WTF?! Folding phones? That's yesterday's news. If you want the latest in cutting-edge technology, you need a folding TV. And we're not talking about a simple, palm-sized device here; this is a 165-inch MicroLED television from a luxury manufacturer. But don't get your hopes up about buying one unless you're Elon Musk or one of the billionaires he likes to pick fights with: it costs $400,000, or a bit less if you want the newer version that isn't built into the floor.

The M1 4K TV, which comes from Australian manufacturer C Seed, isn't your usual MicroLED. As you can see in the video below, the set would likely be perfect in the lair of an archetypical supervillain---again, looking at Musk---as it swings up 90 degrees from the floor (there's an optional motorized cover), looking like some kind of monolith. Once erect, the five separate panels of the TV unfold into a solid unit and descend into the stand.

The TV's impressiveness isn't limited to the folding mechanic; the M1 sounds like an excellent set in its own right as it packs MicroLED. The technology, which uses micrometer-sized LED lights, is self-illuminating like OLED, producing light and color from its pixel structures to offer perfect blacks and fantastic contrast. But unlike OLED, it's inorganic, meaning a longer life and little to no danger of burn-in. Samsung uses MicroLED in its line of very expensive high-end televisions, including the 146-inch The Wall---it's MicroLED's modularity that allows the M1 to fold.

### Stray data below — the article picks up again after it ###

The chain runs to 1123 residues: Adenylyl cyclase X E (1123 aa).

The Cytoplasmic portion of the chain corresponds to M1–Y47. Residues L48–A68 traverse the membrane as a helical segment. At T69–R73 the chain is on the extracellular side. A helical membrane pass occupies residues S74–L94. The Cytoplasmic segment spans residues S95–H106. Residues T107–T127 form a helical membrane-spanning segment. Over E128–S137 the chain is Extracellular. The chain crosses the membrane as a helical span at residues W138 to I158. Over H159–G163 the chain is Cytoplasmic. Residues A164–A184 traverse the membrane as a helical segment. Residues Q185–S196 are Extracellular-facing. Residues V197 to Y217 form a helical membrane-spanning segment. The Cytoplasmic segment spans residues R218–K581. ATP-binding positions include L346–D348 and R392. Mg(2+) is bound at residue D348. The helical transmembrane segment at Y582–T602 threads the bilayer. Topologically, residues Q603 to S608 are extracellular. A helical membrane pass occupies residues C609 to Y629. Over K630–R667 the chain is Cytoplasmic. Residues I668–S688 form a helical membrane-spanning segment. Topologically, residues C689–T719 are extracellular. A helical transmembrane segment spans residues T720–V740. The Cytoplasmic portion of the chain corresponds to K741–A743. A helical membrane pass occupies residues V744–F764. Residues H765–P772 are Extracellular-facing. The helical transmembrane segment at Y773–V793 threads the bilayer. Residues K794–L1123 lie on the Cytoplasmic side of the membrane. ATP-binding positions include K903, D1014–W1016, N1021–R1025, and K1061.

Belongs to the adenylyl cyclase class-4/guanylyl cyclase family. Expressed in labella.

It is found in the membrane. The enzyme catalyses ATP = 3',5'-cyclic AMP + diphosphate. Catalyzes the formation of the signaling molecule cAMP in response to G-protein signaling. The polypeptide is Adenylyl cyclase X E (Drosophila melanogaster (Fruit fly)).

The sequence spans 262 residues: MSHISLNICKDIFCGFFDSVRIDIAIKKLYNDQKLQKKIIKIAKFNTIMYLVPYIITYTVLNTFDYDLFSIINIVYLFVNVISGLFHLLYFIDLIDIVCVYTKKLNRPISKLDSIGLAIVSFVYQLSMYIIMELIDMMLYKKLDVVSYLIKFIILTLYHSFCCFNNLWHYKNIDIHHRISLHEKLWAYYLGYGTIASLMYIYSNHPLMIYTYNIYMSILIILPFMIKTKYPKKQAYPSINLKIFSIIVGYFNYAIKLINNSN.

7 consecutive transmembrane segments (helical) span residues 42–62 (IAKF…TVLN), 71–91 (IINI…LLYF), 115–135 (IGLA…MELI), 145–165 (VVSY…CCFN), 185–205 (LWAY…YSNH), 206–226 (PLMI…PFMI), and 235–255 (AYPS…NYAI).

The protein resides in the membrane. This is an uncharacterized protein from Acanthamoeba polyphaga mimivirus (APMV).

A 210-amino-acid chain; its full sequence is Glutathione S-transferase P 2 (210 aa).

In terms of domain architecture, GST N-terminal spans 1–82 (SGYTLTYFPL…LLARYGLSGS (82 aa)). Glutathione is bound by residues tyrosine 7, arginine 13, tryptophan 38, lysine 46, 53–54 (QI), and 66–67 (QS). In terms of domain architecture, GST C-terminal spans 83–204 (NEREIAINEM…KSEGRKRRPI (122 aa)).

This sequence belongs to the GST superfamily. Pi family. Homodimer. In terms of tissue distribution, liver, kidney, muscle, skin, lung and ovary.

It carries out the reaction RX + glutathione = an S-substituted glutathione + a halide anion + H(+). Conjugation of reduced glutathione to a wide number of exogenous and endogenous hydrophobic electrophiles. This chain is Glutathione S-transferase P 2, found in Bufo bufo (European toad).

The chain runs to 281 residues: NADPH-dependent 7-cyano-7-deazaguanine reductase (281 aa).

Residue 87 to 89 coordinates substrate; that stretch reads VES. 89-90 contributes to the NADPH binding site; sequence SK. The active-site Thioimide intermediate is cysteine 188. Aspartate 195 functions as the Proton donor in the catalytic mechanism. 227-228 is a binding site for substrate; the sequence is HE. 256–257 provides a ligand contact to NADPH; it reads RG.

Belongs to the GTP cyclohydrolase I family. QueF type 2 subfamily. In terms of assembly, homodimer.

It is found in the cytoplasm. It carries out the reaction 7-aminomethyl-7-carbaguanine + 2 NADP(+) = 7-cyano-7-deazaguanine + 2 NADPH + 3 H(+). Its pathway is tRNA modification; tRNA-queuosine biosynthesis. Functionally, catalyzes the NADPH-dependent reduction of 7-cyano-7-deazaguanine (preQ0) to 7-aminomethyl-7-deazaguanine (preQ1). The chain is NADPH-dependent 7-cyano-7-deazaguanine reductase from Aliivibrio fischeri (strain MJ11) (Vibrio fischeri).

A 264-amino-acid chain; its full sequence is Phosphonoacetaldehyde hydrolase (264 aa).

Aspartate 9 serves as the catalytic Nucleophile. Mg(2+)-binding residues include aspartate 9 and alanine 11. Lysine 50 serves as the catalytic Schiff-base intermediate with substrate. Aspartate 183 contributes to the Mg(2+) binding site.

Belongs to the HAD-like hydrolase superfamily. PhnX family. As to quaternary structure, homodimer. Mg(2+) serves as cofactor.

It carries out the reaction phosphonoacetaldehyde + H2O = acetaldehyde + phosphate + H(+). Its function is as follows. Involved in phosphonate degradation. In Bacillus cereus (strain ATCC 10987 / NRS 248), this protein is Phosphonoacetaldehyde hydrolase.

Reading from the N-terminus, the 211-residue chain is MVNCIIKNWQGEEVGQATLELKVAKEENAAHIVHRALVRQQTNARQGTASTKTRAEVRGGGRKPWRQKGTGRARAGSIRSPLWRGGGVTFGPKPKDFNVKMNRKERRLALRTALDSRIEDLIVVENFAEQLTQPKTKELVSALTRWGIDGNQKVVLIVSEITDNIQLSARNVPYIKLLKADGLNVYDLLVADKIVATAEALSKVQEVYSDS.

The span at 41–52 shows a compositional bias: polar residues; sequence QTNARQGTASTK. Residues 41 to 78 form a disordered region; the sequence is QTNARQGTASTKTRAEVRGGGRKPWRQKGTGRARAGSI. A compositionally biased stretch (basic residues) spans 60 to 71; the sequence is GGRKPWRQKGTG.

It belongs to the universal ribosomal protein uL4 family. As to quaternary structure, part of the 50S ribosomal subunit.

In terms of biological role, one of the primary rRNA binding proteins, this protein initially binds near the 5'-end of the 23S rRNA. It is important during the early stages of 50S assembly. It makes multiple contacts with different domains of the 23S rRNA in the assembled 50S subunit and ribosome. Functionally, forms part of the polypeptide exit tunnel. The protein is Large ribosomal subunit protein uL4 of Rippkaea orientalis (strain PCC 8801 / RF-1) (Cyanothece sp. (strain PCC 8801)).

You might be wondering if there are any noticeable lines where the five sections connect, but C Seed says its patented Adaptive Gap Calibration system uses automatic distance measuring and calibration to guarantee a perfectly seamless viewing experience.

The TV boasts HDR+ compatibility, a built-in 2.1 sound system with the soundbar integrated into the frame design, 1,000 nits brightness, and a 30,000:1 contrast ratio. You also get five HDMI inputs, 2 USB ports, and finish options of black, silver, gold, or titanium. There appears to be an error in the listed refresh rate, though, as it's down as 3,840Hz, the same number as the horizontal pixel resolution.

The good news is that the M1 is available in 165-inch, 137-inch, and 103-inch sizes, so you don't have to pay $400,000 for the largest model, though the others are still going to cost six-figure sums.

There's also a new version of the set, called the N1, that doesn't require the TV to be built directly into your mansion. This one rises from the floor stand and is only available in titanium matte, though it does come in the same size options and has pretty much the exact specs as the M1. But does a TV really scream excess and opulence if it's not hidden? Still, the 180,000 euro (~$184,500) starting price makes the N1 cheaper than its predecessor.